I generally dislike politics intruding on the important and fundamental events of our shared human existence, i.e. birth, marriage, death to name just a few. To me, it seems like mercenary exploitation to further a personal political agenda of what should be a profoundly personal, even private occasion.
The death of Jerry Falwell sparked the most recent political machinations before his corpse had barely cooled. Dancing on the graves of dead men for political gain has become so commonplace that we expect it:
Like everything else that happens over the next eight months, the death of Jerry Falwell is the perfect opportunity for Republican presidential candidates to demonstrate their conservative bona fides and score a few sympathy points. Source
The various and sundry Republican presidential contenders will be stumbling over one another tonight — as they debate in South Carolina — and in the days ahead to curry favor with the religious right by expressing their sorrow at the passing of the Rev. Jerry Falwell. Source
I anticipated the South Carolina Republican Debates with dread. Jerry Falwell’s death and the eulogies to his life in politics were going to dominate at least part of the debates, I just knew it. I was pleasantly surprised to hear moderator Brit Hume acknowledge that since the candidates had all released condolence statements earlier in the day, the debates that evening would not include any mention of Mr. Falwell’s passing. Halleluia! I could kiss Brit Hume!
When I use the phrase, “dancing on a deadman’s grave”, it was meant in the figurative sense to describe an attitude of smug celebration at the death of an adversary. One thing about my association with EtiquetteHell is that I’ve become immune to being surprised at the gauche antics springing forth from a base human nature. Who knew someone was politically stupid enough to organize an “anti-memorial” to Falwell complete with representative grave site upon which very stupid people danced?
A makeshift grave was surrounded by an assortment of signs, rainbow flags and teletubbies dolls at Castro and 18th streets.One signed read, “Falwell dies, but the rainbow lives.”At least one person danced on the makeshift grave. Source
Why are they stupid? If you are going to politicize the death of someone, at least have the political savvy to not do something completely antithetical to your position thus undermining your political message and agenda.
And the “dancing” wasn’t limited to public demonstrations but also included many gleeful references to Falwell going to hell.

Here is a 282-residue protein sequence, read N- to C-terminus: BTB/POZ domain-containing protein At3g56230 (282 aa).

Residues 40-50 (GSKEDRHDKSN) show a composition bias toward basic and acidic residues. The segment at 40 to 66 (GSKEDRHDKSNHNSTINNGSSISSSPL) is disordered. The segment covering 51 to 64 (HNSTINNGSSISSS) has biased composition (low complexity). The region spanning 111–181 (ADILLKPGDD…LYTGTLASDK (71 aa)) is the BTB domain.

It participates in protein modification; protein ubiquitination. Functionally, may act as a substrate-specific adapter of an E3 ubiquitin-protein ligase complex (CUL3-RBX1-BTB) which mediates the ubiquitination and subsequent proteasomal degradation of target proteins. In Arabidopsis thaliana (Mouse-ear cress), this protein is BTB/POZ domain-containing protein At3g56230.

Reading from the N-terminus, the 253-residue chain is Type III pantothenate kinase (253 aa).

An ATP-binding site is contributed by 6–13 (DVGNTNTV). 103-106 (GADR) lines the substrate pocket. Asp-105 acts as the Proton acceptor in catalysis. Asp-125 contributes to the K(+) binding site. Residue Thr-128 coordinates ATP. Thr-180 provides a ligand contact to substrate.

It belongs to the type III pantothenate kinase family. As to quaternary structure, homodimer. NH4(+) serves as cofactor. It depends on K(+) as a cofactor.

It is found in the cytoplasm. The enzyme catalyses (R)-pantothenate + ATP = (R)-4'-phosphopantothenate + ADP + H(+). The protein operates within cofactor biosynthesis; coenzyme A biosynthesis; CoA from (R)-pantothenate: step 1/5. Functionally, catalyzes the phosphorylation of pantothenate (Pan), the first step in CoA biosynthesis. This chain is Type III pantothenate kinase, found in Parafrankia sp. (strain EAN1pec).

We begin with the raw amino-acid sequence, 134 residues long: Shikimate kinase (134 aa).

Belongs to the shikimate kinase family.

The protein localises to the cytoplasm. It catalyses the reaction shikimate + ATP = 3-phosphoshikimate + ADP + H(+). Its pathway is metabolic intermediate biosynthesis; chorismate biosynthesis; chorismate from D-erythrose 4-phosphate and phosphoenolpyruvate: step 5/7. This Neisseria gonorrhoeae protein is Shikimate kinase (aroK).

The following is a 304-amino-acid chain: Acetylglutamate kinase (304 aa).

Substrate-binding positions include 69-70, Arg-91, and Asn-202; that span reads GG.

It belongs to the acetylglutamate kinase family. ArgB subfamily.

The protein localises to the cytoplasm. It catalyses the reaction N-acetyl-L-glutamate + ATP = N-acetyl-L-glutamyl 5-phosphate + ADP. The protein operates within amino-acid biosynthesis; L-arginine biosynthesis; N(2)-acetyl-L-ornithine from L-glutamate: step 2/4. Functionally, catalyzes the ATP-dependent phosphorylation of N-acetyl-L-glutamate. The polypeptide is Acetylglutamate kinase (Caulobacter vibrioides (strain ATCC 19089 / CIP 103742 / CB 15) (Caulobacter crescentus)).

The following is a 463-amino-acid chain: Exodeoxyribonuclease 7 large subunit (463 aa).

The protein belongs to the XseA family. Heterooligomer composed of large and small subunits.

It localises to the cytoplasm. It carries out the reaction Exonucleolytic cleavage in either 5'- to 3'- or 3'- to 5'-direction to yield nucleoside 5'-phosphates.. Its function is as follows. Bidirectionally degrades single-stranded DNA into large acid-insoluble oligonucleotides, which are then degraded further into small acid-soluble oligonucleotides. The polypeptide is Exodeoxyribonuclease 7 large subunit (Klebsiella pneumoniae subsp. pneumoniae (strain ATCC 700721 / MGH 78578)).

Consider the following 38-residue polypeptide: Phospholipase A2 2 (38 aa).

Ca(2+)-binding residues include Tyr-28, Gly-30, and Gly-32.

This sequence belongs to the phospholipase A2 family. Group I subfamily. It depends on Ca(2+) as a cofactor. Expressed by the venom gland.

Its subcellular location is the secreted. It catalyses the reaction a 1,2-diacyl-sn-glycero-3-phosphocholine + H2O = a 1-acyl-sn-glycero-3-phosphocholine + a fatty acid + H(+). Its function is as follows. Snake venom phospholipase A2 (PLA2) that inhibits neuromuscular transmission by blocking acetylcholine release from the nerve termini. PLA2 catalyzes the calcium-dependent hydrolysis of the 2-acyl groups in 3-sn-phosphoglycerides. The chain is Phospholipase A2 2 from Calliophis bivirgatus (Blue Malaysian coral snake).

Atheist Christopher Hitchens, author of the new book, “God Is Not Great: How Religion Poisons Everything,” told CNN’s Anderson Cooper last night he wishes there were a Hell just for Jerry Falwell. Source
Google “Falwell in Hell” and you’ll get over 60,000 pages including a new domain of the same name.
Hmm, sounds very…Fred Phelpsian to me.
Mr. Falwell’s funeral will be picketed by the members of Westboro Baptist Church whose leader, the “Reverend” Fred Phelps, condemned Falwell as a “corpulent, false prophet” who was surely burning in Hell. WBC members have a nasty inclination to protest at the funerals of anyone famous including Coretta Scott King and Ronald Reagan but also any US soldier killed in the line of duty. Waving signs and chanting of the deceased residing in hell, they are an abominably rude blot on civilized society.
A large part of my personal disdain of the WBC is their gross misinterpretation of Biblical scripture to justify their actions. Hell, as Christians understand it, is a heinous final destination characterized by eternal damnation. It won’t be fun in Hell at all. The thought that anyone can end up in Hell should elicit profound grief and gravitas. The woman in the photo below apparently thinks it’s great fun and humorous that people will end up in Hell. I have to suppress a desire to slap that grin right off her face. If she *really* believed someone were either going to Hell or was already there, there would be a grim face and tears streaking her face. Going to Hell is no laughing matter.
Even worse, assuming to know who is destined for Hell demonstrates an arrogance as if one were in communication with God who is willing to share His information regarding the hearts of men.
So, if I despise the WBC for their mocking, politicized dancing on the graves of the dead, it’s consistent and logical that I will despise the mocking politicization of anyone’s death, Jerry Falwell no exception.
Michael Rogers wrote recently of his dismay at the stupid, rude, mockery of Falwell’s death he has been asked to participate in:
Within hours of his death, folks were saying “this is god’s punishment,” asked me to help publicize an “anti-memorial,” and one invited me to a “death celebration.” Forgive me for not jumping on the bandwagon, but these things sound too similar to the late evangelist’s tactics to be anything I care to be involved in.
God’s punishment? Isn’t that exactly the kind of posturing people slammed Falwell for? An anti-memorial? That sounds more like a Phelps reaction to the death of Matthew Shepard than one from progressive people.
A party to celebrate someone’s death?
I can’t believe some of the things I’m reading.
At times like this, why do people turn to the very tactics they are so swift to condemn in others? Isn’t this time to show how we are better than they are?
In light of our condemnation of Phelps’s funeral protests, I think we can do better here than predictable gloating.
Well said, Mr. Rogers.